16 February, 2013

Under a plant pot...

Kept things local yesterday in the hope of hitting 100 species for the 1km square. A brief plant-pot-turning-over session in the garden struck gold when out sprung these two weird little insects that looked like they'd just escaped off the set of Alien... but then been shrunk to the size of a grain of rice.

A search around revealed them to be Springtails; a massive order of six-legged 'hexapods', that aren't actually classified as insects because they're entognathous- or as I like to put it more technically, because their mouths are inside their body. A bit more research, and it turns out they're both extremely common species associated with pretty much any soil environment. If my questionable ID skills are anything to go by, then the one below is Tomocerus minor, identified by the bluish tinge to the body and the short antennae...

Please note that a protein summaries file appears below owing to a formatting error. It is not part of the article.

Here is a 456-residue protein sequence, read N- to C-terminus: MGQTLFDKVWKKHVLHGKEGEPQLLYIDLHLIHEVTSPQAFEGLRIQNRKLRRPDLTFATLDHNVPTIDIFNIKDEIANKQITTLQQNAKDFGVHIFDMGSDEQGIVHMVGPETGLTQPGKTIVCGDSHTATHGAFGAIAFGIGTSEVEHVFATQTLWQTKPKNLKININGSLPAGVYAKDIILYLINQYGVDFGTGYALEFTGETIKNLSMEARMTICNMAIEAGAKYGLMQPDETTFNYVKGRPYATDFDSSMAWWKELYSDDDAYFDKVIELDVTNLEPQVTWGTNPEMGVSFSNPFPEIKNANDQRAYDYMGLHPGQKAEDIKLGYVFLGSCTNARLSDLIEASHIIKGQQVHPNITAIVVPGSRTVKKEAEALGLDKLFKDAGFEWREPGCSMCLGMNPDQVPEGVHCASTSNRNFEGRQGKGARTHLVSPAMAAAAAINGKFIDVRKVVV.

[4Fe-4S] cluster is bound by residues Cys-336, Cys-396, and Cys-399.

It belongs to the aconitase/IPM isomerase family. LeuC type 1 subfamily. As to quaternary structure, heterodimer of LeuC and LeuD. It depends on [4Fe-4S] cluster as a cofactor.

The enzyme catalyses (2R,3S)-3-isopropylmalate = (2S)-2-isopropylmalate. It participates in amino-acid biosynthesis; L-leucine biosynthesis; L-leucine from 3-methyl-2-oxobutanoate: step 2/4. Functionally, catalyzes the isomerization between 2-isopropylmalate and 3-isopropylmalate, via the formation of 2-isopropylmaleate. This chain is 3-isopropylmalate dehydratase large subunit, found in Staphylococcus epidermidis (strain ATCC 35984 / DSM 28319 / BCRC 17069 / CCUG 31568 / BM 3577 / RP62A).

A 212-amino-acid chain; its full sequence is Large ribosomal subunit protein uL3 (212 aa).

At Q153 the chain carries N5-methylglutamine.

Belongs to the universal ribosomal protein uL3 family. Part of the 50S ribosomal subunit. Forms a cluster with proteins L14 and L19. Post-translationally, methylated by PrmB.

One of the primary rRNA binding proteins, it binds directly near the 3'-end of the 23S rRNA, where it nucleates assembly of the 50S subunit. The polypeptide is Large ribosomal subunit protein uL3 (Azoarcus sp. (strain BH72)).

Whilst this one is Orchesella villosa, quite smart looking when you get in close...



That long tail-like thing coming out of its back-end is called the furcula, used like a spring to send it up to 6 inches into the air if disturbed- apparently the human equivalent of jumping the Eiffel Tower. Insane.

Allow Dave to explain...


That fact that they are one of the most abundant creatures on the planet, with an estimated 100,000 per cubic metre of soil, raises the slightly worrying question on why I've never seen one before. I think I'll go and sit in the naughty corner.

2 comments:

Steve Gale said...

Why don't you work out your pan-species list Bill and send it to Mark telfer. Details at: http://markgtelfer.co.uk/listing/

Bill said...

Cheers for the link. I've been thinking about joining the list for a while now. Will finish totting up my list first.

Bill